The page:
Nave asking residents not to call 911 for non-emergencies

Paul Nave

When an Oct. 26 storm struck Daviess County and knocked out power over large sections of town, the city-county 911 dispatch center was flooded with calls.

Over about two and a half hours, the dispatch center received more than 300 911 calls and another 174 calls on its non-emergency line.

Paul Nave, director of the 911 center, said while dispatchers were trying to take emergency calls, they were also inundated with people calling 911 to report non-emergencies, namely power outages.

"This (storm) was actually similar to (Hurricane) Ike ... in that it affected the entire community at one time," Nave said Wednesday. The remnants of Hurricane Ike struck the region in September 2008 with high winds shredding trees and power poles.

The Oct. 26 storm was similar, with power out over large swaths of the city and downed power lines across Southtown Boulevard. People were calling 911 and asking dispatchers to essentially relay messages to OMU or Kenergy, Nave said.

"We have people calling 911, frustrated they couldn't get ahold of their electrical provider," Nave said. "... They wanted us to report their electrical outage to OMU."

Nave said while he understands that people were frustrated about their power outages, calling 911 for a non-emergency creates problems because it ties up emergency lines and dispatchers, who have to deal with a call at least long enough to determine whether there's an actual emergency.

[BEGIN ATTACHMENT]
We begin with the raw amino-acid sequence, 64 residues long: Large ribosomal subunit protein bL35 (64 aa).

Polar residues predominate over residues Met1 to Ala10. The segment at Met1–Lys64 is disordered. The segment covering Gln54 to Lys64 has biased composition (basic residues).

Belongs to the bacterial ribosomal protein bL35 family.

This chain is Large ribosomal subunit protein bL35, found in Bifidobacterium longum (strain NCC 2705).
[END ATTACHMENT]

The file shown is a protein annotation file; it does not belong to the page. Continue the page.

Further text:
It's not part of dispatch's mission to relay messages to utilities in non-emergencies. Dispatchers were busy prioritizing 911 calls as they came in, he said.

When dispatch receives any 911 call, it's treated as an emergency call because, well, that's the purpose of 911. Nave said whether a person who calls 911 to report an emergency, or is calling to complain their power is out, a 911 call is an emergency call as far as the system is concerned.

The only way for dispatchers to determine if the call is an emergency or not is to answer it and start asking questions.

"The system is designed (so) the first-rung (911) call is answered first," Nave said. So while a call about lost power might is being answered during a high-call event, another call with a legitimate emergency could be waiting.

Of course, there are times when not having power is an emergency, such as when a person uses medical equipment that requires power to function. In that case, people should certainly call 911, Nave said.

"We're not asking people to not call 911," Nave said. "We're asking people to not call 911 for a non-emergency."

James Mayse, 270-691-7303, jmayse@messenger-inquirer.com, Twitter: @JamesMayse

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